the rate of employment growth and until a higher rate of inflation (greater than three percent) is well entrenched into the
economy which is the only way to somehow allow it to unwind a $4 trillion balance sheet as well as avoid a meaningful
interest rate rise and risk a recession meaning that monetary policy may contribute to an increase in market volatility just
when expectations are the exact opposite.
At this stage of the cycle, the Federal Reserve would be raising interest rates and the stock market drivers of return would
be away from further expansion of valuation multiples and a focus on the delivery of profits as previously accommodative
conditions tighten. There seems little to no justification for Fed support of the private sector or the continuing low level of
yields. That said, a sustained and large rise in interest rates is politically unacceptable and will negatively affect the US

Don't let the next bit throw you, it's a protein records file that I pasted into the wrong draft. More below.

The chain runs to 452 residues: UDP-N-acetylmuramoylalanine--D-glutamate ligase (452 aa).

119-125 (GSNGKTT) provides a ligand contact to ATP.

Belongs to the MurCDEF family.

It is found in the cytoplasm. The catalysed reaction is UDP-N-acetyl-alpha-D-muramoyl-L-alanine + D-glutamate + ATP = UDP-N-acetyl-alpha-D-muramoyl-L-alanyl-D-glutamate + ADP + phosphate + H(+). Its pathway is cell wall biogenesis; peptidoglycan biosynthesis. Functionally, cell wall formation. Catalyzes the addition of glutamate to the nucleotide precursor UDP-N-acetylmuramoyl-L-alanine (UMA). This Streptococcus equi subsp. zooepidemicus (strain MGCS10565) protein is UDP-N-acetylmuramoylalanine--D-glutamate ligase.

budget deficit. On the assumption that the US has balanced budgets forever but the government pays “normalized interest
rates”, interest payments would be ~ 30% of annual federal government spending. In other words, normalized interest
rates would produce an uncontrollable US debt service budget item that would sharply increase U.S. budget deficits and
the national debt. The Federal Reserve will be required to keep its policy rates low to maintain the public sector malinvestment. In other words, the Federal Reserve is likely to succumb to political pressure and will allow a higher rate of
inflation to become imbedded into the economy before it begins to increase the Federal Funds rate in any meaningful way.
The impact from this on the private sector will be disruptive and contribute to increased volatility in interest rates and
higher inflation expectations.
Declining Worker Productivity
The most powerful force that extended the disinflation-driven bull market of the 1990’s was the peace dividend followed
by and, more importantly, the increase in computerization and the internet leading to a significant increase in labor
productivity. None of these forces seem to be in force today.